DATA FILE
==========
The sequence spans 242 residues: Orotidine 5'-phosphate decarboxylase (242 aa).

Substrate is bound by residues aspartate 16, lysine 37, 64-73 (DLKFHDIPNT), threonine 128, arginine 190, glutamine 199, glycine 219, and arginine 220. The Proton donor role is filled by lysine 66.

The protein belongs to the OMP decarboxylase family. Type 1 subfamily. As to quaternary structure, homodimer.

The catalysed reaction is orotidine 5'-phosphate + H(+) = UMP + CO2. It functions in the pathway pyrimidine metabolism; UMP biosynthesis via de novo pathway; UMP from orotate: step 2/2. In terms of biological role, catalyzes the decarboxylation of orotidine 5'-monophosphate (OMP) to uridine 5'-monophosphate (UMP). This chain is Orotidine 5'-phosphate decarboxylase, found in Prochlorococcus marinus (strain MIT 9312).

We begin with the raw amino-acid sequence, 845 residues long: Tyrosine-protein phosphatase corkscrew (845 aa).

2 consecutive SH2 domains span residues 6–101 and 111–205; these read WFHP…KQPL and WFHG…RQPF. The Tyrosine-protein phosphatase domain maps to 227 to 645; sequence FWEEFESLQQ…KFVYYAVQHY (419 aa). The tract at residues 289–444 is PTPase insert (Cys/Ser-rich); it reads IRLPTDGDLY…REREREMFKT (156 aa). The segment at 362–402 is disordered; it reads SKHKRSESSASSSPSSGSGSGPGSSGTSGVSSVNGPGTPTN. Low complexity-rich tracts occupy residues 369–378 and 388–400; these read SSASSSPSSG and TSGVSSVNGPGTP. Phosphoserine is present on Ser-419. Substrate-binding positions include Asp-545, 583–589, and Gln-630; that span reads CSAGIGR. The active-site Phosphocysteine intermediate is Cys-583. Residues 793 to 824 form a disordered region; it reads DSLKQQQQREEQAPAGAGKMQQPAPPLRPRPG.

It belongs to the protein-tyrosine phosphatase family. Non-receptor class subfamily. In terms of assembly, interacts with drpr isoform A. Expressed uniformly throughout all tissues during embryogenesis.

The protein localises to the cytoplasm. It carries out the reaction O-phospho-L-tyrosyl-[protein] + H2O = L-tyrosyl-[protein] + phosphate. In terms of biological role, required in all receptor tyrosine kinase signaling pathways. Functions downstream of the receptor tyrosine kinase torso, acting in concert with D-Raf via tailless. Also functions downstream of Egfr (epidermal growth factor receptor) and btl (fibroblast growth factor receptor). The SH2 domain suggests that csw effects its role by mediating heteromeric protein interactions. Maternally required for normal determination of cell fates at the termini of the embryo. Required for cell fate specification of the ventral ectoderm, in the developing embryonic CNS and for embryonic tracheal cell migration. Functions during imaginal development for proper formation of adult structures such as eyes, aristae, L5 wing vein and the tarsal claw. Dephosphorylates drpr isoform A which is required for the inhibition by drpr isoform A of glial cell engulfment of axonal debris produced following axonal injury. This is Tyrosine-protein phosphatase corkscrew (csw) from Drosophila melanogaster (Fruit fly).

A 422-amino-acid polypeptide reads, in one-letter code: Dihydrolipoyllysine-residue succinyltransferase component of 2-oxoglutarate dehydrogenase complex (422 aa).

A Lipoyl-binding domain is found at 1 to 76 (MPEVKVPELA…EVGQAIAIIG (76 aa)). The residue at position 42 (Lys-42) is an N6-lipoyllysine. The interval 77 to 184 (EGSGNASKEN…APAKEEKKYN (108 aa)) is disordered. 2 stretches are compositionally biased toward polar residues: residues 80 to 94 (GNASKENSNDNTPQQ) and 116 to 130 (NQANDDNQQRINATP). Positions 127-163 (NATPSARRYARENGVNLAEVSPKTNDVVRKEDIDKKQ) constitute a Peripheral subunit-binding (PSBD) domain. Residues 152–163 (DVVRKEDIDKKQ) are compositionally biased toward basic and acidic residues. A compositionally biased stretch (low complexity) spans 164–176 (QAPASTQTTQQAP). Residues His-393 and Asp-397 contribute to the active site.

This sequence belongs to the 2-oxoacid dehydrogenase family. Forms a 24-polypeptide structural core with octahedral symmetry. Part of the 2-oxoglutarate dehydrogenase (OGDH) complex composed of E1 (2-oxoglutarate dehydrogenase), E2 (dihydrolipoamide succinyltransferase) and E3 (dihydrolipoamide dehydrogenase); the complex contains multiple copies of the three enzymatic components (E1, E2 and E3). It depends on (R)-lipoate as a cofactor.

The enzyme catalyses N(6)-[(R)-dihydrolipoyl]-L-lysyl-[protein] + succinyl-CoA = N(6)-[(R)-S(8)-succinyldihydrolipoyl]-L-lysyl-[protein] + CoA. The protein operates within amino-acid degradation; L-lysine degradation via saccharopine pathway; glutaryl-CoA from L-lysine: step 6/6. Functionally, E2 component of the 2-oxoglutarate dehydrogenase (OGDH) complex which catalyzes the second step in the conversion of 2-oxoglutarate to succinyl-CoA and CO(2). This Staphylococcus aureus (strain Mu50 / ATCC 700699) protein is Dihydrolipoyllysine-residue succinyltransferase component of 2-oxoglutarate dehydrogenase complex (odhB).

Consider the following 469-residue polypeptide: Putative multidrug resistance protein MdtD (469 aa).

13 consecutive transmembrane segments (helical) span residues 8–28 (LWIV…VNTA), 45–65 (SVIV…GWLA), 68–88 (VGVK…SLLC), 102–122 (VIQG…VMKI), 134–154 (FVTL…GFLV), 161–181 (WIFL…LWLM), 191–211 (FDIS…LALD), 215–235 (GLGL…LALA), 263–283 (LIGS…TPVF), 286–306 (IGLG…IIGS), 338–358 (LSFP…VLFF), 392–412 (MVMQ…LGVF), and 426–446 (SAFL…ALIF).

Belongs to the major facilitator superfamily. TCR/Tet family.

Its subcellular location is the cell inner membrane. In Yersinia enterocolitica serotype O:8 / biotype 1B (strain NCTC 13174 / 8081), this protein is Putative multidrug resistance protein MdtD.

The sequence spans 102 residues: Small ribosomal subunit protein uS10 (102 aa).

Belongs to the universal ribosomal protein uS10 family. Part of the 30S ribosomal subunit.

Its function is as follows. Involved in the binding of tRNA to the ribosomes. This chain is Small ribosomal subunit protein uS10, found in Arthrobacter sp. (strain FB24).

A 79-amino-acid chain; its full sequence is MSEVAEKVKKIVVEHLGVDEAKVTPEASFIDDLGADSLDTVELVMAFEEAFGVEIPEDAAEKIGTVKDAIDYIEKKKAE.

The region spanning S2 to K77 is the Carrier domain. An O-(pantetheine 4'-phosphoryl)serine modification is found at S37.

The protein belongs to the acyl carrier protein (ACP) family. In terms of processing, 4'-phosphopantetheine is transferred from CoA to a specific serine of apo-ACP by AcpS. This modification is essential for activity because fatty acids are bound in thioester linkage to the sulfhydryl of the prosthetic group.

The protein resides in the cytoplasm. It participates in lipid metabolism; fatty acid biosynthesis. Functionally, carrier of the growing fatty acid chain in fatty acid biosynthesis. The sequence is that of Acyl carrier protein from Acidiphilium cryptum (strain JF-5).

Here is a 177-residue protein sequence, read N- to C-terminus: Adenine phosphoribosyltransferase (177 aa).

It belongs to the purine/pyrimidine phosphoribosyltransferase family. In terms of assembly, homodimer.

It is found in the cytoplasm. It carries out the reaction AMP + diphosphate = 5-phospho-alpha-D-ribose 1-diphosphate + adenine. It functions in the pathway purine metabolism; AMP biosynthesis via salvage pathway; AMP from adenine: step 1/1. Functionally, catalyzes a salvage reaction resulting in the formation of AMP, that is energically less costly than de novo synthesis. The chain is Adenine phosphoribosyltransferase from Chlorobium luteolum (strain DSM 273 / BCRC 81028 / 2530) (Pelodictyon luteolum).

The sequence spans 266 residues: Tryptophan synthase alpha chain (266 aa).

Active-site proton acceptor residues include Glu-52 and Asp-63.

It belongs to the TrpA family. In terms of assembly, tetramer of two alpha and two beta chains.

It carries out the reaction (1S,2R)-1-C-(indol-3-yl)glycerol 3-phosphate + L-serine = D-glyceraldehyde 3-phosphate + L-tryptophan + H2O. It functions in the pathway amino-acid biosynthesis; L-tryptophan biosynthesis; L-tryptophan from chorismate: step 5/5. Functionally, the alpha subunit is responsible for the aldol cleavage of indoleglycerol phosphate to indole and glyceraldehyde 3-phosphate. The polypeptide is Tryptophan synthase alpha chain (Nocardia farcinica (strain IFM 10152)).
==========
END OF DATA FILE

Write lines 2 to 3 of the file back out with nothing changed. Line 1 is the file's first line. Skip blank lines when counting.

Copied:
Substrate is bound by residues aspartate 16, lysine 37, 64-73 (DLKFHDIPNT), threonine 128, arginine 190, glutamine 199, glycine 219, and arginine 220. The Proton donor role is filled by lysine 66.

The protein belongs to the OMP decarboxylase family. Type 1 subfamily. As to quaternary structure, homodimer.